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If You Don’t Like My Driving, Stay Off the Sidewalks!

April 3, 2009

280zxFor years I’ve lived with the misconception that I didn’t have a hobby.  I mean, I don’t knit, carve wood, tole paint, or build hot rod muscle cars.  I don’t do crossword puzzles, bird watch, sail, or drive noisy two-wheeled vehicles through pristine forests.  But it suddenly occurred to me, I do have a hobby – it’s driving.

I started driving, solo, when I was about 10, and my Dad put me behind the wheel of a 18-wheeler lo-boy and had me drive it across the parking lot.  I can’t remember a time when I didn’t drive – whether sitting in my Dad’s lap for the last block before we got home, or getting my license the day I turned 16.  For the first 10 years of my driving “hobby,” I either got in an accident or received a ticket – at least one of those every year.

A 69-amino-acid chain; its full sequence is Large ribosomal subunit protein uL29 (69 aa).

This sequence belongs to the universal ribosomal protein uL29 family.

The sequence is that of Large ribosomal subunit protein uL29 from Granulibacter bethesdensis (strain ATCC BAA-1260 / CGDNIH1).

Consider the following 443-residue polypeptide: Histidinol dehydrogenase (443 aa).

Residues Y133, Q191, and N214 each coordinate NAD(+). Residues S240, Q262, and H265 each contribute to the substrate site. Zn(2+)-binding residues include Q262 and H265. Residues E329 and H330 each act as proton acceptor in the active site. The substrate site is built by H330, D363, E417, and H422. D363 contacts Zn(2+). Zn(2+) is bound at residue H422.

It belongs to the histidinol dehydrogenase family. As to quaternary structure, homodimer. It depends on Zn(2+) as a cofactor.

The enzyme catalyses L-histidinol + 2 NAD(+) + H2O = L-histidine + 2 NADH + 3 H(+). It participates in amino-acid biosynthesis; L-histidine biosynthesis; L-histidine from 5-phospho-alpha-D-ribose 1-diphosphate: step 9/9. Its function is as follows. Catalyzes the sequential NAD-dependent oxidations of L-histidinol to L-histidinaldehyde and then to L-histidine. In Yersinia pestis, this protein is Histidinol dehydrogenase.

Now, less you jump to conclusions that I was a bad driver, you need to know that none of those accidents were my fault – in the strictest sense of the word.  I deserved every ticket, and many more, except for the first one I received in Sherwood (but that’s another story).

I pushed the envelope and was very aggressive – but I was smart.  My favorite car, of all the cars I owned, was a 1992, Datsun 280zx.  It was zippy, sporty, cruised well on the freeways, and was great around town.  In less than three years, I put over 100,000 hard miles on that car – most of them over 85mph.

You need to know that none of those accidents were my fault!”

I prided myself on staying sharp, aware, and well practiced.  Not only did I read, watch, and pay attention on how to drive, but because of my emergency services career, I had opportunities for training that most people never receive.  But a funny thing happened on the way to the forum – I lost my edge.